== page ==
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An obvious objection to such observations is the different way in which people see colours or are impressed by them. To take an example adduced by Beddoe: almost all French anthropologists say that the majority of persons in the north of France are blond, whereas almost all Englishmen would say they were dark; each group of observers setting up as a standard what they are accustomed to see around them when at home. What is darkish brown to most Englishmen would be chestnut in the nomenclature of most Parisians, and perhaps even blond in that of Auvergne or Provence. Then, again, most people exaggerate the relative prevalence of some striking feature, such as red hair.
It has been attempted to obviate the discrepancies due to national idiosyncrasy or to personal equation as to the discrimination of colours by printing tints for comparison. These colour-scales are very useful for determining the hues of the skin, and also, though to a less extent, for the colours of the iris; but they are of comparatively little use for recording the tints of the hair, as the scales are printed in flat tints, so different from the gloss and translucency of hair.
French anthropologists have, however, worked very largely with such colour-scales, and a limited number are printed in that valuable little book, Notes and Queries on Anthropology, published by the Anthropological Institute (3 Hanover Square, London, W.).
With that practicality which characterises his methods, Dr. Beddoe has devised a very simple method of recording the colours of the hair and eyes of people. The advantages of his system are that it is accurate as need be, easy and rapid to operate, and it can be employed without attracting any attention. Dr. Beddoe' acknowledges three classes of eyes, distinguished as much by shade as by colour-light, intermediate, and dark.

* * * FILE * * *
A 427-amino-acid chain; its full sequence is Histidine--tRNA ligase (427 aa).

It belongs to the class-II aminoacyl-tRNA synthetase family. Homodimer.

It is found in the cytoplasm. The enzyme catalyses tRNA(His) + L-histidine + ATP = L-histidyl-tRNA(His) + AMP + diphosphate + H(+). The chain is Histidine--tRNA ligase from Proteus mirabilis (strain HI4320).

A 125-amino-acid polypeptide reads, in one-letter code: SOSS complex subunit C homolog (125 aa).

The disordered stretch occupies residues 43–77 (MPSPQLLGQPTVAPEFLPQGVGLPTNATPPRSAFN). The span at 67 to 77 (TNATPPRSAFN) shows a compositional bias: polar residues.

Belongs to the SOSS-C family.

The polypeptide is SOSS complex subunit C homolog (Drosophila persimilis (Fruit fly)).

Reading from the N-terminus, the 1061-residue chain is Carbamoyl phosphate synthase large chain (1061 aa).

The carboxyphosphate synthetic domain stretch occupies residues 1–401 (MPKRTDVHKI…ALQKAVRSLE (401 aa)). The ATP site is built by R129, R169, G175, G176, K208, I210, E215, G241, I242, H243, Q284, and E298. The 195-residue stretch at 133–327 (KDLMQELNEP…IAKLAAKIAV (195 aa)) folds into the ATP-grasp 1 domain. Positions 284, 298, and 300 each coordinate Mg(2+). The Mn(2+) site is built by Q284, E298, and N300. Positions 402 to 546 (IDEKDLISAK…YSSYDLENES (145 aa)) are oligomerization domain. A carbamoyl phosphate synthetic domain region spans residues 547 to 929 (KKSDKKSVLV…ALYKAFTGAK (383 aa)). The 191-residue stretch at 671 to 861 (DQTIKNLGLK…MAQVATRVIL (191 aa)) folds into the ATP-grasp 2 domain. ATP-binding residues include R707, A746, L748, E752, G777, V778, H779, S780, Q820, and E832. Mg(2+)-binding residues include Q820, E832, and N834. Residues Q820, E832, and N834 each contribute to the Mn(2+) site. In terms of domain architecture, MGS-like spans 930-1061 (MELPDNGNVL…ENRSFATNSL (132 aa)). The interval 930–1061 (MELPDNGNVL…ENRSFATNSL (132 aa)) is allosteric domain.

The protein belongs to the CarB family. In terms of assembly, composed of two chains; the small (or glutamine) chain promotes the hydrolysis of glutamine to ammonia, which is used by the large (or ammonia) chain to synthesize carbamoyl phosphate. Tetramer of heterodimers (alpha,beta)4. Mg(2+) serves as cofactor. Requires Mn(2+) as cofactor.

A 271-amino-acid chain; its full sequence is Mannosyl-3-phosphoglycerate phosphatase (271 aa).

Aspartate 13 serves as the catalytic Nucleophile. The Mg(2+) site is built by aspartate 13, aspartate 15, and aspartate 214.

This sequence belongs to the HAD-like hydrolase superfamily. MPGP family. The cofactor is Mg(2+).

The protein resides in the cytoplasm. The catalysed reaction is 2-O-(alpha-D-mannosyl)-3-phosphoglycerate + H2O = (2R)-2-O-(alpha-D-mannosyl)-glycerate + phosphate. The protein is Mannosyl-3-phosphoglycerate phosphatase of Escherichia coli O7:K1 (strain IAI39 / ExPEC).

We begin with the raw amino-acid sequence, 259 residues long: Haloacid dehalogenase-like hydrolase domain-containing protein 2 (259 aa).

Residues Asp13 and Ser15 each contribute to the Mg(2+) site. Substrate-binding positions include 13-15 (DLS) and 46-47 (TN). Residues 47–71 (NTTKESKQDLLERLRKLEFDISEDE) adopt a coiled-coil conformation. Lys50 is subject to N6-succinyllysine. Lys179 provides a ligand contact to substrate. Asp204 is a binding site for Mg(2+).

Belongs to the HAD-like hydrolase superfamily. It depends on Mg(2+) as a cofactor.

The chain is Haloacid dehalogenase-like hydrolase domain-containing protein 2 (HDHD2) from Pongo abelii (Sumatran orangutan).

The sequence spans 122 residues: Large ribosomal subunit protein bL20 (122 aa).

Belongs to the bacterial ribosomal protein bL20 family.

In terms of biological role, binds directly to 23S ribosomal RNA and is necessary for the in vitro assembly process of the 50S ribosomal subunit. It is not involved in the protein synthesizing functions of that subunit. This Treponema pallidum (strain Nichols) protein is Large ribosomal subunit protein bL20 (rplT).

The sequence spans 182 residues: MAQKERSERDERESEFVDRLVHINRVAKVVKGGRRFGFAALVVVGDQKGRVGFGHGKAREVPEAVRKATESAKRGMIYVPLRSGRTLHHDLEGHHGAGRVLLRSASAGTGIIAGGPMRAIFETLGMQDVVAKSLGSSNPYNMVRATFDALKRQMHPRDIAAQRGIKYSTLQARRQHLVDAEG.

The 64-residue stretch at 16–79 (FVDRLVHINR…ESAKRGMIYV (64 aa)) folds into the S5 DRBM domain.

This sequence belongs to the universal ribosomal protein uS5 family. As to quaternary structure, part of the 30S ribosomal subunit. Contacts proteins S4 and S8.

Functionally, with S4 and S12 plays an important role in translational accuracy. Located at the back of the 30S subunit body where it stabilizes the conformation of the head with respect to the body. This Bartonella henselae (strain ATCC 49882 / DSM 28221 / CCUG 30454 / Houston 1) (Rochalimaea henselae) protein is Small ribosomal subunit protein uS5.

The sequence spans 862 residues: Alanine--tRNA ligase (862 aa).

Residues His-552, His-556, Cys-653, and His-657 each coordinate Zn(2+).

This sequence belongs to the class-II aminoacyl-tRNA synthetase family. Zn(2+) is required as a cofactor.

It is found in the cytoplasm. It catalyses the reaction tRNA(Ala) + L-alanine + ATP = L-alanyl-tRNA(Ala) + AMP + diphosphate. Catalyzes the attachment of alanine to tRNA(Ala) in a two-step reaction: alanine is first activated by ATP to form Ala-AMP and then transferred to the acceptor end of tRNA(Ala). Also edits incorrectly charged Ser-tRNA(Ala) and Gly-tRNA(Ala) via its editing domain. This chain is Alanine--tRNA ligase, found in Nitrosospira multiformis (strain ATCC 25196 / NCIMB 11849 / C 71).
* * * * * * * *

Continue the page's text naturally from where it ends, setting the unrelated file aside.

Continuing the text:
i The Races of Britain, p. 3.
1. To the first class are assigned all blue, bluish-grey, and light grey eyes.
2. To the second or medium class belong dark grey, brownish grey, very light hazel or yellow, hazel-grey, formed by streaks of orange radiating into a bluish-grey field, and most shades of green, together with all the eyes whose colour is uncertain after an ordinarily close inspection.
3. To the third class are allocated the so-called black eyes, and those usually called brown and dark hazel.
The hair colours are classed according to the same observer into groups, which he distinguishes by the following initials, R., F., B., D., N.
Class R. (red) includes all shades which approach more nearly to red than to brown, yellow, or flaxen.
Class F. (fair) includes flaxen, yellow, golden, some of the lightest shades of our brown, and some pale auburns, in which the red hue is not very conspicuous.
Class B. (brown) includes numerous shades of brown.
Class D. (dark) includes the deeper shades of brown up to black.
Class N. (niger) includes not only the jet black, which has retained the same colour from childhood, and is generally very coarse and hard, but also that very intense brown which occurs to people who in childhood have had dark brown (or in some cases deep red) hair, but which in the adult cannot be distinguished from coal black, except in a good light.